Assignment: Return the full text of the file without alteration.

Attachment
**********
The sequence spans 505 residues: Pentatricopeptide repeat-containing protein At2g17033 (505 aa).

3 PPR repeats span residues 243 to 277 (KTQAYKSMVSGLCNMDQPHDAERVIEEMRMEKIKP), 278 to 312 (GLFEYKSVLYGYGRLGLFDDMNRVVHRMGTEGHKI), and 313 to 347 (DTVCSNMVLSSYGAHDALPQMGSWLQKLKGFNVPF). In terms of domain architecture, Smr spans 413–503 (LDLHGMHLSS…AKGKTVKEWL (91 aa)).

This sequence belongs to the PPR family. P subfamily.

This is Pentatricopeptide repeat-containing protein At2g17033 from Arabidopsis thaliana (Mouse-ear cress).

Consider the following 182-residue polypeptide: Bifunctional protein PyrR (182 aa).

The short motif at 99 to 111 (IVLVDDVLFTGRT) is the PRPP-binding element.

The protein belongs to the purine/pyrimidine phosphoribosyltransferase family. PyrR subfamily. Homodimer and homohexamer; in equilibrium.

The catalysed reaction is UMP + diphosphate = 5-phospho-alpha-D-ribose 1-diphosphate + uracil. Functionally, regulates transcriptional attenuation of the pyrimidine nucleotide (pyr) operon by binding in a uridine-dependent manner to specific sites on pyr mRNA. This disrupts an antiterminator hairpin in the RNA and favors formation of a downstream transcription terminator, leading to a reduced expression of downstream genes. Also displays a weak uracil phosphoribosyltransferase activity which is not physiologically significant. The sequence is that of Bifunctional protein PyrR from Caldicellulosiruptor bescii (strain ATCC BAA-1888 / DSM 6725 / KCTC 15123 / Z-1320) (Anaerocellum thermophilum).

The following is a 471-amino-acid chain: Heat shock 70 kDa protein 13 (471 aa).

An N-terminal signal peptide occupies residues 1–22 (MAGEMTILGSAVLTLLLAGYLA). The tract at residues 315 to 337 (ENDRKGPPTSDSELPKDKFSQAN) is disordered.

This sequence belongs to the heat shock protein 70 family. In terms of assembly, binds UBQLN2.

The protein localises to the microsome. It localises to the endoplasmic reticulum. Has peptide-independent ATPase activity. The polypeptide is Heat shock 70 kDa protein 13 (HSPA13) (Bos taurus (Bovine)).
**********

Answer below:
The sequence spans 505 residues: Pentatricopeptide repeat-containing protein At2g17033 (505 aa).

3 PPR repeats span residues 243 to 277 (KTQAYKSMVSGLCNMDQPHDAERVIEEMRMEKIKP), 278 to 312 (GLFEYKSVLYGYGRLGLFDDMNRVVHRMGTEGHKI), and 313 to 347 (DTVCSNMVLSSYGAHDALPQMGSWLQKLKGFNVPF). In terms of domain architecture, Smr spans 413–503 (LDLHGMHLSS…AKGKTVKEWL (91 aa)).

This sequence belongs to the PPR family. P subfamily.

This is Pentatricopeptide repeat-containing protein At2g17033 from Arabidopsis thaliana (Mouse-ear cress).

Consider the following 182-residue polypeptide: Bifunctional protein PyrR (182 aa).

The short motif at 99 to 111 (IVLVDDVLFTGRT) is the PRPP-binding element.

The protein belongs to the purine/pyrimidine phosphoribosyltransferase family. PyrR subfamily. Homodimer and homohexamer; in equilibrium.

The catalysed reaction is UMP + diphosphate = 5-phospho-alpha-D-ribose 1-diphosphate + uracil. Functionally, regulates transcriptional attenuation of the pyrimidine nucleotide (pyr) operon by binding in a uridine-dependent manner to specific sites on pyr mRNA. This disrupts an antiterminator hairpin in the RNA and favors formation of a downstream transcription terminator, leading to a reduced expression of downstream genes. Also displays a weak uracil phosphoribosyltransferase activity which is not physiologically significant. The sequence is that of Bifunctional protein PyrR from Caldicellulosiruptor bescii (strain ATCC BAA-1888 / DSM 6725 / KCTC 15123 / Z-1320) (Anaerocellum thermophilum).

The following is a 471-amino-acid chain: Heat shock 70 kDa protein 13 (471 aa).

An N-terminal signal peptide occupies residues 1–22 (MAGEMTILGSAVLTLLLAGYLA). The tract at residues 315 to 337 (ENDRKGPPTSDSELPKDKFSQAN) is disordered.

This sequence belongs to the heat shock protein 70 family. In terms of assembly, binds UBQLN2.

The protein localises to the microsome. It localises to the endoplasmic reticulum. Has peptide-independent ATPase activity. The polypeptide is Heat shock 70 kDa protein 13 (HSPA13) (Bos taurus (Bovine)).